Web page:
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Prince William County Police Chief Orders Review of Case of Alexis "Lexie" Agyepong-Glover, Whose Mother Is Charged With Killing Her

Alfreedia Leona Gregg-Glover is charged with killing her 13-year-old daughter.
Alfreedia Leona Gregg-Glover is charged with killing her 13-year-old daughter. (Courtesy Of Prince William County Police)
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By Jonathan Mummolo
Washington Post Staff Writer
Tuesday, March 10, 2009

Prince William County Police Chief Charlie T. Deane ordered a review yesterday of whether his department could have better responded to repeated complaints about an adoptive mother who later was charged with killing her 13-year-old daughter.

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The review will examine "all police actions, policies, and procedures related to this case," as well as "how the Department can better recognize situations of children in extreme need and to equip our officers with additional approaches and resources to assist in these types of cases," Deane said in a statement.

He has asked the National Center for Missing and Exploited Children for assistance with the investigation because of "their expertise in helping law enforcement work with parents and children in times of need."

The review comes after a Washington Post report quoted several people who said they notified county police, social services and school officials that the girl, Alexis "Lexie" Agyepong-Glover, was being abused and neglected by her mother, Alfreedia Gregg-Glover, in the months leading to the killing.

In spite of the reports, Lexie was not removed from her home. Gregg-Glover has been charged with killing Lexie by placing her in a shallow creek and leaving her for dead.

In the two years before her death in January, Lexie's school bus drivers and their attendants said they reported seeing her mother drive off with her in the trunk of her car. They also said Lexie went to the bus in the morning in her underwear and boarded the bus with physical injuries. Neighbors reported to police that she went to their house barely clothed and with a head wound, saying her mother had hit her with a stick.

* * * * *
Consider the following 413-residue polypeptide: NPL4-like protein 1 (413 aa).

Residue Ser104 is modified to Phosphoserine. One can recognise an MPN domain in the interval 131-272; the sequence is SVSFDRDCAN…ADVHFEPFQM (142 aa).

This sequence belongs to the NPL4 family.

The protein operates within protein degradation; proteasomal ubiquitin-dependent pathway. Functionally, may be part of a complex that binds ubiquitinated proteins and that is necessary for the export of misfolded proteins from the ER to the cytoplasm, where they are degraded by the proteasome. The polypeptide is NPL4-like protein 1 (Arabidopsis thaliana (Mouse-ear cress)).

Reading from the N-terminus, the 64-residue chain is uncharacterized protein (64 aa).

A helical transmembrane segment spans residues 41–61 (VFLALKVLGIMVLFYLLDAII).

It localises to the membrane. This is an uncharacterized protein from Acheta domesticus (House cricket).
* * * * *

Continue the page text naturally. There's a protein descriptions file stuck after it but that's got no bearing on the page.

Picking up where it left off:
Last week, Gregg-Glover was indicted on charges of killing and abusing Lexie and for lying to police. On Jan. 7, she told them Lexie had run away, when in fact she had placed her in the creek, still alive, authorities said. Lexie was found two days later, dead from drowning and exposure to cold.

Deane said there is no time frame for the review. He will make the results public unless state or county law prevents certain portions from being released.

On Friday, the Prince William Board of County Supervisors called for an expedited review of the child welfare system. That review, by state officials, is expected to take three months. County Executive Craig S. Gerhart said yesterday that the county would review the report's findings to redact any confidential information before making them public.

Also yesterday, Board of County Supervisors Chairman Corey A. Stewart (R) called the allegations "horrendous" but said it was too early to say whether any local officials failed to respond appropriately.

He said county officials should wait for the review by the Virginia Department of Social Services before taking any action. The review is standard procedure in the case of a child fatality at the hands of a parent.

"The facts as reported in the newspaper are absolutely horrendous, but whether or not a child should be pulled out of a house, that's something you've got to ask the professionals about," Stewart said. "I guess with any case, hindsight is 20/20. . . . After we get the results of that, we'll have to potentially take action. . . . In the meantime, we'll have to sit tight."

Jack Ledden, director of the county's Department of Social Services, released a statement yesterday reiterating that privacy laws keep him from commenting but saying that his agency would cooperate fully with the state review. A Prince William schools spokesman declined to comment on Lexie's case, citing confidentiality rules.

Supervisor W.S. Covington III (R-Brentsville) agreed that the county needed to see the state's report before taking action but said that, in general, he would like to see more transparency in the juvenile system, including social services and courts, both of which have strict confidentiality laws.

He said the closed nature of the system keeps local officials from knowing whether things are working properly and from making necessary reforms and funding decisions.

"We need to get to a more open place," Covington said.

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